After my father was pronounced dead at 3:18am on Monday, March 23, the Government declared a week of national mourning.
On the first two days, a private wake was held at the Prime Minister's official residence at Sri Temasek, inside the Istana grounds.
I turned up to greet relatives, doctors, friends and security officers (SOs) who had served Papa but left his team before he died.
That Wednesday, the casket was carried on a gun carriage through the Istana grounds, where Papa had spent so much of his time at work and for exercise.
Papa had been extremely ill since Feb 5, suffering severe breathing problems. I had slept poorly since then and, while waiting for the procession to leave Sri Temasek, I could not stand the physical strain any further and went home, where I stayed until the day of the funeral, held that Sunday.
I was spared from delivering a eulogy at the official funeral service, held at the University Cultural Centre (UCC) along Kent Ridge Crescent, off Clementi Road.
Perhaps that was why the eulogy I gave at the private funeral at the Mandai crematorium attracted attention.
I had not intended to deliver one because my father, when he was alive, replied "no need" when I asked whether he wished his children to each give a eulogy.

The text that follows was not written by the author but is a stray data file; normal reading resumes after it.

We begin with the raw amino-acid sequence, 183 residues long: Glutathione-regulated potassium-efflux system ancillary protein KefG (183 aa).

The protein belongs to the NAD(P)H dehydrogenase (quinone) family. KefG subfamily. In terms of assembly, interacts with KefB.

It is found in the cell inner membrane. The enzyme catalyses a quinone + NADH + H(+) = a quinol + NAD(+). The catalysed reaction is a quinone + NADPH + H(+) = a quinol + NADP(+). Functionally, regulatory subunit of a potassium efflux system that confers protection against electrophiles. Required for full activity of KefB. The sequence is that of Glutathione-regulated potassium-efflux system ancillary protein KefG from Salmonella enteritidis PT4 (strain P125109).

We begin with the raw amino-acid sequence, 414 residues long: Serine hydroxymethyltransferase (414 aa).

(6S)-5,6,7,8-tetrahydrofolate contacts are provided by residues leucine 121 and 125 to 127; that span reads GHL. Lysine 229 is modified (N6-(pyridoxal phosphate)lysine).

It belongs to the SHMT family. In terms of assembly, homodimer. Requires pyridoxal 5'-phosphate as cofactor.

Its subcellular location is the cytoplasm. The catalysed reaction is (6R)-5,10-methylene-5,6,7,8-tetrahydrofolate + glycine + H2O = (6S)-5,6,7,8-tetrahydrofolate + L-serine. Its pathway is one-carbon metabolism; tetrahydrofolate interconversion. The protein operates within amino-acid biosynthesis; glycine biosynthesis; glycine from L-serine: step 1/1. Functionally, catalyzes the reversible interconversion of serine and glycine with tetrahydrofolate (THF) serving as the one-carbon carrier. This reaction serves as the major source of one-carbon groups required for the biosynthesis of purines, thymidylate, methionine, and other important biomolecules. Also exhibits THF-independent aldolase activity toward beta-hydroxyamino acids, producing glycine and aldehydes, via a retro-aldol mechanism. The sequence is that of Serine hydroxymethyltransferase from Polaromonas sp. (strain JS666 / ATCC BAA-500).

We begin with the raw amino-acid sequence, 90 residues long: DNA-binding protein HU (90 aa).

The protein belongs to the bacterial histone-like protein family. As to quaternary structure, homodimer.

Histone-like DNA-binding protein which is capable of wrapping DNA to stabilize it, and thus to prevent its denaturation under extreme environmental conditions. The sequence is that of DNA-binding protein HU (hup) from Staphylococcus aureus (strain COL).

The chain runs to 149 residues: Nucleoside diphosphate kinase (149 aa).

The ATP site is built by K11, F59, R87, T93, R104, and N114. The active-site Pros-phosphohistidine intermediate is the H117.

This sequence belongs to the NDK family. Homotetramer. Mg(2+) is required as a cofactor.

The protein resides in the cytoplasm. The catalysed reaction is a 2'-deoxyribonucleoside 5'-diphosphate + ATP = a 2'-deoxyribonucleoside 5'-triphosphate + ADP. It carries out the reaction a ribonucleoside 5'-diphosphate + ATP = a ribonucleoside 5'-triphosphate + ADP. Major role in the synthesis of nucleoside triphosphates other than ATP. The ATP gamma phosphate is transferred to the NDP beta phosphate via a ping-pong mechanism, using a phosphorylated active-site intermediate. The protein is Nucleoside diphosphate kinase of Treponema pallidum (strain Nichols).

I did so at the request of my elder brother, Hsien Loong. As only I, among my siblings, knew how hard the SOs and doctors had worked to make Papa's last years and especially the last seven weeks comfortable, I dedicated most of my eulogy to them, especially the SOs who made it possible for Papa to spend most of his last five years at home.
The SOs and I were like soldiers who fought a war together - a special bond was forged that continues even now, when we do not meet daily.
After Papa's death, I received e-mail and snail mail from many people I didn't know. One, a woman named Candy, e-mailed me daily.
She said I had cured her when she was a child. I cannot remember, but would reply once a week.
One day, she e-mailed me a Facebook link with 378 comments about my eulogy. I read all of them because total strangers had bothered to respond to me, to wish me well, and some prayed for me.
What struck me was the number of posts responding to the penultimate paragraph of my eulogy, which read: "I nearly broke down, but I won't break down. I am a Hakka woman."
Many said they were Hakka too, and obviously knew what I meant by my remark - that Hakka women are known for being resilient and tough. Quite a few said they were proud to be Hakka women.
Even more posts urged me to allow myself to express my emotion and my tears, saying it would be good for my health and help me recover emotionally.
Many expressed astonishment and even alarm that I did not cry.
As I had written in my earlier columns, I grew up in an undemonstrative family. I was also imbued with Chinese culture from a very young age.
I spent 14 years, from the age of three, in a Chinese educational environment. Many of my school teachers originated from China. In Chinese culture, especially Confucianism, the ideal cultured person does not make a show of emotions.